So practically speaking, what does this mean? It means coming from a foundation of grace in our relationship with God, others, and self. It means meditating on and claiming Scriptures that affirm that God is not going to give up on us, and that he understands our human weaknesses.

“As a father has compassion on his children, so the Lord has compassion on those who fear him; for he knows we are formed, he remembers that we are dust.” Ps. 103:13-14

We all stumble in many ways. James 3:2

If we confess our sins, God is just to forgive our sins and cleanse us from all unrighteousness. 1 John 1:9

When we hold ourselves to a different standard than we would another person, or when we refuse to accept grace for our failures or setbacks, we come (unintentionally, I believe) from a place of pride. It’s as if we are saying to God, I know you forgave me, but I have a higher and better standard than you do.

I love attending recitals or events where family and friends are watching kids do their best, nerves and all. In the eyes and ears of those who love them, it is the best performance ever…they are so proud of the honest efforts of their kids. Of course they are not professional musicians, but who cares—That’s my boy! That’s my girl!

I think God sees my efforts through the same loving eyes. Very few people when attempting something new, do that new thing perfectly from day one. The only way to learn or do something unfamiliar is to get in there, make some mistakes, deal with some setbacks and keep plugging away.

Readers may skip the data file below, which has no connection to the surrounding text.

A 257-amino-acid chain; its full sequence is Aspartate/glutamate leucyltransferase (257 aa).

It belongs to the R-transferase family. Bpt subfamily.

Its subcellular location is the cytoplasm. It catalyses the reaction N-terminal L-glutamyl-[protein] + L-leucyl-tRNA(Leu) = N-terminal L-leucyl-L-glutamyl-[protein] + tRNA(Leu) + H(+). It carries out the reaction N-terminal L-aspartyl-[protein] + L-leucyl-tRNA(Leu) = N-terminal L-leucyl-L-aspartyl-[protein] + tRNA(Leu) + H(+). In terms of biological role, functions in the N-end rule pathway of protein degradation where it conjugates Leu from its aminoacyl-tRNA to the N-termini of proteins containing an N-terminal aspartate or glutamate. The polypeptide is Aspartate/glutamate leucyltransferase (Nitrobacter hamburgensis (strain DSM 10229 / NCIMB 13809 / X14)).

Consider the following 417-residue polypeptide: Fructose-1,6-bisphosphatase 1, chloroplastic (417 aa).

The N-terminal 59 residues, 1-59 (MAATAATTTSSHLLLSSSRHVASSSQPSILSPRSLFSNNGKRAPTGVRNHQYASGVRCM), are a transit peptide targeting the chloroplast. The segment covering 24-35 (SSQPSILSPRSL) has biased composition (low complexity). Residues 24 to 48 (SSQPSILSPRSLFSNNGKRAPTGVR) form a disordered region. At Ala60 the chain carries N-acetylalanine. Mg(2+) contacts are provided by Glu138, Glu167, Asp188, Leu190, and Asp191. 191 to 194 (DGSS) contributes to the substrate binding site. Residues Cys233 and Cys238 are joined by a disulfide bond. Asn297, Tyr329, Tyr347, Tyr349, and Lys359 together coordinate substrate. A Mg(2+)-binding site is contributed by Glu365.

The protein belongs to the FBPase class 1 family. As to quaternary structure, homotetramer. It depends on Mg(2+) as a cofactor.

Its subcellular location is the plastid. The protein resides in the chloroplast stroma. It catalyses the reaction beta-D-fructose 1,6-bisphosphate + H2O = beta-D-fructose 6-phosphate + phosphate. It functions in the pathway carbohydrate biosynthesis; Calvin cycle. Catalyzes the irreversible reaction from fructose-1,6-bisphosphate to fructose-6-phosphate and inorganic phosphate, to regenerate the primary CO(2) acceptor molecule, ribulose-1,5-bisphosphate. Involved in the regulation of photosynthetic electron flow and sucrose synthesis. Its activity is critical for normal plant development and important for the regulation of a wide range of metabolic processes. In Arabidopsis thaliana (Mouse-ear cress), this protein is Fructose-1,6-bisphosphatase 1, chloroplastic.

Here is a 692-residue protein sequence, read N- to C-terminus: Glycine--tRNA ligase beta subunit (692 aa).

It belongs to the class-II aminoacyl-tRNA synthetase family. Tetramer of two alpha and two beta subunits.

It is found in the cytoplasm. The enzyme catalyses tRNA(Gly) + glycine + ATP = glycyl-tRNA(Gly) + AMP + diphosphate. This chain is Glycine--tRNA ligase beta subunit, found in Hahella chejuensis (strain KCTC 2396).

This is the kind of attitude described as agape love in I Corinthians 13, where it says that, among other things, love always believes, hopes and perseveres. Love never gives up and love never fails. This is the love God wants us to walk in, to bask in. The blood of Christ is effective. His grace is sufficient for our weaknesses. In fact, Paul learned to rejoice in his weaknesses so that the power of God could shine through. (2 Cor. 12:9-10):

“But the Lord said to me, “My grace is sufficient
for you, for my power is made perfect in weakness.” Therefore I will boast all the more gladly about my weaknesses, so that Christ’s power may rest on me. 10) That is why, for Christ’s sake, I delight in weaknesses, in insults, in hardships, in persecutions, in difficulties. For when I am weak, then I am strong.”

So on a difficult day, sorting between faith and feelings, I might say to myself:

“Today I am feeling discouraged and, I feel like giving up on myself. But I believe Jesus will never give up on me. I know that he will complete in me the good things he has started. My feeling will change again and again, but Christ never does. And I know, the more I nurture my faith, my feelings will follow.”

“There is only one way to avoid criticism: Do nothing, say nothing, and be nothing.” Aristotle

Hebrews 12:2-3

“Let us fix our eyes upon Jesus, the author and perfecter of our faith, who for the joy set before him endured the cross, scorning its shame, and sat down at the right hand of the throne of God. 3) Consider him who endured such opposition from sinful men, so that you will not grow weary and lose heart.”

No comments:

Post a Comment